Chapter 16. None

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By PAM BELLUCK “Has the person become agitated, aggressive, irritable, or temperamental?” the questionnaire asks. “Does she/he have unrealistic beliefs about her/his power, wealth or skills?” Or maybe another kind of personality change has happened: “Does she/he no longer care about anything?” If the answer is yes to one of these questions — or others on a new checklist — and the personality or behavior change has lasted for months, it could indicate a very early stage of dementia, according to a group of neuropsychiatrists and Alzheimer’s experts. They are proposing the creation of a new diagnosis: mild behavioral impairment. The idea is to recognize and measure something that some experts say is often overlooked: Sharp changes in mood and behavior may precede the memory and thinking problems of dementia. The group made the proposal on Sunday at the Alzheimer’s Association International Conference in Toronto, and presented a 38-question checklist that may one day be used to identify people at greater risk for Alzheimer’s. “I think we do need something like this,” said Nina Silverberg, the director of the Alzheimer’s Disease Centers program at the National Institute on Aging, who was not involved in creating the checklist or the proposed new diagnosis. “Most people think of Alzheimer’s as primarily a memory disorder, but we do know from years of research that it also can start as a behavioral issue.” Under the proposal, mild behavioral impairment (M.B.I.) would be a clinical designation preceding mild cognitive impairment (M.C.I.), a diagnosis created more than a decade ago to describe people experiencing some cognitive problems but who can still perform most daily functions. © 2016 The New York Times Company

Keyword: Alzheimers
Link ID: 22480 - Posted: 07.26.2016

By Dave Dormer, Transporting babies deprived of oxygen at birth to a neonatal intensive care unit in Calgary will soon be safer thanks to a new portable cooling device. The Foothills hospital is one of the first facilities in Canada to acquire one and doctors hope it will help prevent brain injuries, as reducing a baby's temperature can prevent damage to brain tissue and promote healing. The reduction in temperature is called therapeutic hypothermia, and it can help prevent damage to brain tissue and promote healing. (Evelyne Asselin/CBC) "The period immediately following birth is critical. We have about a six-hour window to lower these babies' temperatures to prevent neurological damage," said Dr. Khorshid Mohammad, the neonatal neurocritical care project lead who spearheaded the initiative. "The sooner we can do so, and the more consistent we can make the temperature, the more protective it is and the better their chances of surviving without injury." Since about 2008, doctors used cooling blankets and gel packs to lower a baby's temperature to 33.5 C from the normal 37 C for 72 hours in order to prevent brain damage. "With those methods, it can be difficult to maintain a stable temperature," said Mohammad. ©2016 CBC/Radio-Canada.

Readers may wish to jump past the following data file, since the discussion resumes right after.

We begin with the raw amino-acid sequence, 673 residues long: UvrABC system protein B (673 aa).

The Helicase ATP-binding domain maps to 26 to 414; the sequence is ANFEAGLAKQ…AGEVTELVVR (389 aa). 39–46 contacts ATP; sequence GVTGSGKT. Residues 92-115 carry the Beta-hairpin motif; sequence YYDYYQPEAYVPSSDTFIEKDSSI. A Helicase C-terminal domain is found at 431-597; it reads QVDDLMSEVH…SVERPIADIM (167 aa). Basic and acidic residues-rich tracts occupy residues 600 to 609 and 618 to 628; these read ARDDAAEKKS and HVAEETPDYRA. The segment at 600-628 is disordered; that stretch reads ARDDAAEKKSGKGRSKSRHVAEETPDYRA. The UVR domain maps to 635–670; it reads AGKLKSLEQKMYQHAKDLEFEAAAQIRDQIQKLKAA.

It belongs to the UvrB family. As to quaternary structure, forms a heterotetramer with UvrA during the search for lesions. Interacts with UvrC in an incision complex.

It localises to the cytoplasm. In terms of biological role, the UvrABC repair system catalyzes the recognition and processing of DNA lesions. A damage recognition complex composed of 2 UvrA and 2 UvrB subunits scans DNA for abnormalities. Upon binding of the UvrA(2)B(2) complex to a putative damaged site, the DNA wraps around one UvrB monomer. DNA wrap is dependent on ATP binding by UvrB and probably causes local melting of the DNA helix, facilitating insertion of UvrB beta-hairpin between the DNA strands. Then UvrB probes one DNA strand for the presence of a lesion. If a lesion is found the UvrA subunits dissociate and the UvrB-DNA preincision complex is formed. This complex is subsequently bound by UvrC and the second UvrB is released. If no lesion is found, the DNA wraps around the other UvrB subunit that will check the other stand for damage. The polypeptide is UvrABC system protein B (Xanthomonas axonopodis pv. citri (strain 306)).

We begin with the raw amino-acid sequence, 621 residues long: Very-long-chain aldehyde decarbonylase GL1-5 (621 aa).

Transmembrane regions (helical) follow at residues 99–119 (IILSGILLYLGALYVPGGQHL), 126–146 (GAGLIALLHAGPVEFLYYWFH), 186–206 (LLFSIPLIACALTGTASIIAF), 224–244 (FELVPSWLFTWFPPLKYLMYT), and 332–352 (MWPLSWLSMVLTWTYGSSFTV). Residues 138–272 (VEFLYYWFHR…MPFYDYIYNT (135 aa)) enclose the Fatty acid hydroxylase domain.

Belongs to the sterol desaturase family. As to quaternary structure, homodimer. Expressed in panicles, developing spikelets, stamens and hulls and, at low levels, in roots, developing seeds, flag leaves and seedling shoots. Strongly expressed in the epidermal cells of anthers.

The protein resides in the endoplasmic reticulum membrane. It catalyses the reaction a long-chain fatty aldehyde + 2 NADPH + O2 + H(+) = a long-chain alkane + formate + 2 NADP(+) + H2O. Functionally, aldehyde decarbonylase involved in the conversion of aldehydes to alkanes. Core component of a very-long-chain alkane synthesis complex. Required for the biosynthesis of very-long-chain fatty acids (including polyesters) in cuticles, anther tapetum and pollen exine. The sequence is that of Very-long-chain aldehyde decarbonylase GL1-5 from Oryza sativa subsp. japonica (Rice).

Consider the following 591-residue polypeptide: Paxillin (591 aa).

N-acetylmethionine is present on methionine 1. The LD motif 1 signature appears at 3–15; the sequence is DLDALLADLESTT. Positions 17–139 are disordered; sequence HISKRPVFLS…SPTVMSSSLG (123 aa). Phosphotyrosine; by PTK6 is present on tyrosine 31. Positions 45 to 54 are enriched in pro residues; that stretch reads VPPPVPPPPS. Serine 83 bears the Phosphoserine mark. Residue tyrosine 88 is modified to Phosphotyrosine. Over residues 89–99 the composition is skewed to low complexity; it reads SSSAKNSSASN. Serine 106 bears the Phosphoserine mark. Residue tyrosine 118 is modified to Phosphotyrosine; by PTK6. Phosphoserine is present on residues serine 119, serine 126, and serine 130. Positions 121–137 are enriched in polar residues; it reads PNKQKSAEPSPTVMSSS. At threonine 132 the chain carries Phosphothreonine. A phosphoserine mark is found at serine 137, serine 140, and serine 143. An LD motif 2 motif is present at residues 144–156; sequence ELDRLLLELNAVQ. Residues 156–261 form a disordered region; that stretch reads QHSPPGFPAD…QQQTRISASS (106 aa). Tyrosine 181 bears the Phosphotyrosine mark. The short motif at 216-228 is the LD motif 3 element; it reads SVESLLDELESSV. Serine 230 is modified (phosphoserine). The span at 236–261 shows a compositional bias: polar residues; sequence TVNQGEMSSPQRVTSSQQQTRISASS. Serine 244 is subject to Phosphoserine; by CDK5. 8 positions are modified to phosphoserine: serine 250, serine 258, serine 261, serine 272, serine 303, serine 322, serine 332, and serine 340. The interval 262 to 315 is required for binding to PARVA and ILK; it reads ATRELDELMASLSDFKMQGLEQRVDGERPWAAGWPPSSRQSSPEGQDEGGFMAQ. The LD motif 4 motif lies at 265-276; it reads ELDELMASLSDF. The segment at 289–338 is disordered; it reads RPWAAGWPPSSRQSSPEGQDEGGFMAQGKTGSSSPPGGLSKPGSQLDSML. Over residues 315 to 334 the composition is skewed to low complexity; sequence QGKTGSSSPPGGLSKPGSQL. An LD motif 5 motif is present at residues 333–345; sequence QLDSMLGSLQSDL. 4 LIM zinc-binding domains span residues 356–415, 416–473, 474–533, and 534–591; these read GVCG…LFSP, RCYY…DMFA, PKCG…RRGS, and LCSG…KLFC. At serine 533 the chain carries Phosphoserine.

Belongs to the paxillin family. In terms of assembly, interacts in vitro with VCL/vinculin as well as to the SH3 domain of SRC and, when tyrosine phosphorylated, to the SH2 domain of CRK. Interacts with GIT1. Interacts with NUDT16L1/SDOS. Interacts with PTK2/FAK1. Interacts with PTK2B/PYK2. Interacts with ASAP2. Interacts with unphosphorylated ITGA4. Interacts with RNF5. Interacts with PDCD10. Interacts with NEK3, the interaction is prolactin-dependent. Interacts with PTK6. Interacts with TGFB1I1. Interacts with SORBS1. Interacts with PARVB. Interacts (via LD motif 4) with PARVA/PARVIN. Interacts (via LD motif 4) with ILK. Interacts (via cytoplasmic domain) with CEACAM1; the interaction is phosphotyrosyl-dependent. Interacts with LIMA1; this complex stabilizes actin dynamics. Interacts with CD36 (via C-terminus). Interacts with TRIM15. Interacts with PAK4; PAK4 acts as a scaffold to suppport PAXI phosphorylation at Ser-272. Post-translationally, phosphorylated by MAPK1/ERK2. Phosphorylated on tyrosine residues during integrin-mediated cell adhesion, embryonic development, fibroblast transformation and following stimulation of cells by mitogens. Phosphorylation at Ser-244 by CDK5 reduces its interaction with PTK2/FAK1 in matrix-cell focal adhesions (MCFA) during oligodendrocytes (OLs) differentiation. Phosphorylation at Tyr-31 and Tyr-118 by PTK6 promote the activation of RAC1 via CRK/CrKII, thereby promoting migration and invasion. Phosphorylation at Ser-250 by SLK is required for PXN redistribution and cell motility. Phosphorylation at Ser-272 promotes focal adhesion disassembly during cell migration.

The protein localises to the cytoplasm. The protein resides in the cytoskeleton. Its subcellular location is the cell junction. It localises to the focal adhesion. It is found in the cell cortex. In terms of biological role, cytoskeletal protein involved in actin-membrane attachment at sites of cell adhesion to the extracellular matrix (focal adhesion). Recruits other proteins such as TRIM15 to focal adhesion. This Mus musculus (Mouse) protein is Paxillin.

Keyword: Development of the Brain
Link ID: 22476 - Posted: 07.26.2016

By Lizzie Wade Neandertals and modern humans had a lot in common—at least enough to have babies together fairly often. But what about their brains? To answer that question, scientists have looked at how Neandertal and modern human brains developed during the crucial time of early childhood. In the first year of life, modern human infants go through a growth spurt in several parts of the brain: the cerebellum, the parietal lobes, and the temporal lobes—key regions for language and social interaction. Past studies suggested baby Neandertal brains developed more like the brains of chimpanzees, without concentrated growth in any particular area. But a new study casts doubt on that idea. Scientists examined 15 Neandertal skulls, including one newborn and a pair of children under the age of 2. By carefully imaging the skulls, the team determined that Neandertal temporal lobes, frontal lobes, and cerebellums did, in fact, grow faster than the rest of the brain in early life, a pattern very similar to modern humans, they report today in Current Biology. Scientists had overlooked that possibility, the researchers say, because Neandertals and Homo sapiens have such differently shaped skulls. Modern humans’ rounded skull is a telltale marker of the growth spurt, for example, whereas Neandertals’ skulls were relatively flat on the top. If Neandertals did, in fact, have fast developing cerebellums and temporal and frontal lobes, they might have been more skilled at language and socializing than assumed, scientists say. This could in turn explain how the children of Neandertal–modern human pairings fared well enough to pass down their genes to so many us living today. © 2016 American Association for the Advancement of Science

Keyword: Evolution; Development of the Brain
Link ID: 22473 - Posted: 07.26.2016